(In a bigger picture, similar problems include e.g. euphemistic self-labeling, as with e.g. “pro-life” and “pro-choice”; derogatory enemy-labeling, e.g. “moonbat” and “wingnut”; and emotionally manipulative labels on others, e.g. the absurd rhetorical misnomer “dreamer” for some illegal aliens. Such cases are usually at most indirectly related to discrimination, however.)

Excursion on Wikipedia and Wiktionary:
Wikipedia, often corrupted by PC editors [1], predictably focuses solely on the misleading special-case meanings in the allegedly main Wikipedia article on discrimination, leaving appropriate use only to alleged special cases… A particular perversity is a separate article on Discrimination in bar exam, which largely ignores the deliberate discriminatory attempt to filter out those unsuited for the bar and focuses on alleged discrimination of Blacks and other ethnicities. Not only does this article obviously fall into the trap of seeing a difference in outcome (on the exam) as proof of differences in opportunity; it also fails to consider that Whites are typically filtered more strongly before* they encounter the bar exam, e.g. through admittance criteria to college often being tougher.**

*Implying that the exam results of e.g. Blacks and Whites are not comparable. As an illustration: Take two parallel school-classes and the task to find all students taller than 6′. The one teacher just sends all the students directly to the official measurement, the other grabs a ruler and only sends those appearing to be taller than 5′ 10”. Of course, a greater proportion of the already filtered students will exceed the 6′ filtering… However, this is proof neither that the members of their class would be taller (in general), nor that the test would favor their class over the other.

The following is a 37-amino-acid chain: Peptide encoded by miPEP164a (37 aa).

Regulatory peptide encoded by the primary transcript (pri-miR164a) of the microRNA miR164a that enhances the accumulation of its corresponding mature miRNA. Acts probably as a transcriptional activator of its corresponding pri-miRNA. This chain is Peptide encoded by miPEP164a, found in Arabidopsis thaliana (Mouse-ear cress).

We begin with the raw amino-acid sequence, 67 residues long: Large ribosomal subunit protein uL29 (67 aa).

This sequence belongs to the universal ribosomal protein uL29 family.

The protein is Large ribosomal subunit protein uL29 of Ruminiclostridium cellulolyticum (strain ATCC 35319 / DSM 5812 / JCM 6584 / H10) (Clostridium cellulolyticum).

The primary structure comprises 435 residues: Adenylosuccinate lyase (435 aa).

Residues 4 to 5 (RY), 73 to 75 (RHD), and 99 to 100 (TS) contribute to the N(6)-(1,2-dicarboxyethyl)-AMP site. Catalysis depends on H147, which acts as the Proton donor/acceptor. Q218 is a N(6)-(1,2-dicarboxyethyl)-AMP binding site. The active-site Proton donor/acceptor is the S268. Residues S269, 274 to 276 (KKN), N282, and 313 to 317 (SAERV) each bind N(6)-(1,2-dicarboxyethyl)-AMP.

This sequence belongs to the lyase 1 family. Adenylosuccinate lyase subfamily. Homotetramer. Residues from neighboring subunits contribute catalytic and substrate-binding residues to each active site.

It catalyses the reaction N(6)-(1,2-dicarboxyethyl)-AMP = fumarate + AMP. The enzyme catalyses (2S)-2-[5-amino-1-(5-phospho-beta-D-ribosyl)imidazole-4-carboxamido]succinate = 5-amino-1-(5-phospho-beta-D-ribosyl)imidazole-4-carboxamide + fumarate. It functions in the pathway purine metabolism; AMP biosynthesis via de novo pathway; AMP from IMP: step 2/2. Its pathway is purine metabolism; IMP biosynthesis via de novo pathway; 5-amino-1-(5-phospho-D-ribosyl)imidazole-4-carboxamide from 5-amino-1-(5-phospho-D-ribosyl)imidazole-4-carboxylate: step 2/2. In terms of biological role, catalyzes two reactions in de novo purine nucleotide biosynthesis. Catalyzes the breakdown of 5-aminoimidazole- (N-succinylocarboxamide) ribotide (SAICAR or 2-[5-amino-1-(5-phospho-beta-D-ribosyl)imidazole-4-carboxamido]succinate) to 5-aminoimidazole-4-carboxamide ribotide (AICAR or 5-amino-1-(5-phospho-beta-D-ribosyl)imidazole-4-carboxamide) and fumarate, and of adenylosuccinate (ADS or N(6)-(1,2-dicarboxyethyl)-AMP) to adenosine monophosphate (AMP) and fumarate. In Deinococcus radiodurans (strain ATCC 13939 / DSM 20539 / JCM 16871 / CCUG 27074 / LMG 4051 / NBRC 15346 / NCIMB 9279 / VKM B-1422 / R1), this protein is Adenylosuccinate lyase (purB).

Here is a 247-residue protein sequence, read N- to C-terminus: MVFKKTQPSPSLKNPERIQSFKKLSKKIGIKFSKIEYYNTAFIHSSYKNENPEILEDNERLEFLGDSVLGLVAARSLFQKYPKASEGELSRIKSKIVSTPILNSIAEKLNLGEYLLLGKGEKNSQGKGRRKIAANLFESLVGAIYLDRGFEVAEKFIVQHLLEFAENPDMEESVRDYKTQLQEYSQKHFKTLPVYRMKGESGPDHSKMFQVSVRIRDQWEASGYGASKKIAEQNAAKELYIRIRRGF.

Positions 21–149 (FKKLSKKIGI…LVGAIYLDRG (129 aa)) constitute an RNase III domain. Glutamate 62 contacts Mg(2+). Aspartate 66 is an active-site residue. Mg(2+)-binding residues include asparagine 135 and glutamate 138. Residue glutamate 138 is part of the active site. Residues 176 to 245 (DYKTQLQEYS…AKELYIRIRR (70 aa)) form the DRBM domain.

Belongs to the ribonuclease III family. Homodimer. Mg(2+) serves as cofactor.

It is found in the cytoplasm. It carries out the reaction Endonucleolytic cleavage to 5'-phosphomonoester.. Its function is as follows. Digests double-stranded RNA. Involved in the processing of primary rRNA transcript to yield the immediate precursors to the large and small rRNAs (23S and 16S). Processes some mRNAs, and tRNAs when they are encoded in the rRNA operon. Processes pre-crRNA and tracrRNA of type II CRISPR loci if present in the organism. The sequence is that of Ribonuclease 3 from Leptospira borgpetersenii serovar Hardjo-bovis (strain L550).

**Incidentally, a type of racial discrimination gone wrong: By weakening criteria like SAT success in favor of race, the standard of the student body is lowered without necessarily helping those it intends to help. (According to some, e.g. [2] and [3], with very different perspectives and with a long time between them.) To boot, this type of discrimination appears to hit another minority group, the East-Asians, quite hard. (They do better on the objective criteria than Whites; hence, they, not Whites, are the greater victims.)

Worse, one of its main sources (and the one source that I checked) is an opinion piece from a magazine (i.e. a source acceptable for a blog, but not for an encyclopedia), which is cited in a misleading manner:* Skimming through the opinion piece, the main theses appear to be (a) that the bar exam protects the “insiders” from competition by “outsiders” by ensuring a high entry barrier**, (b) that this strikes the poor*** unduly, and (c) that the bar exam should be abolished.

*Poor use of sources is another thing I criticized in [1].

**This is Economics 101. The only debatable point is whether the advantages offset the disadvantages for society as a whole.

***Indeed, references to minorities appear to merely consider them a special case of the “poor”, quite unlike the Wikipedia article. To boot, from context and time, I suspect that the “minorities” might have been e.g. the Irish rather than the Blacks or the Hispanics…

Wiktionary does a far better job. To quote and briefly discuss the given meanings:

  1. Discernment, the act of discriminating, discerning, distinguishing, noting or perceiving differences between things, with intent to understand rightly and make correct decisions.

    Rightfully placed at the beginning: This is the core meaning, the reason why discrimination is a good thing and something to strive for, and what we should strive to preserve when we use the word.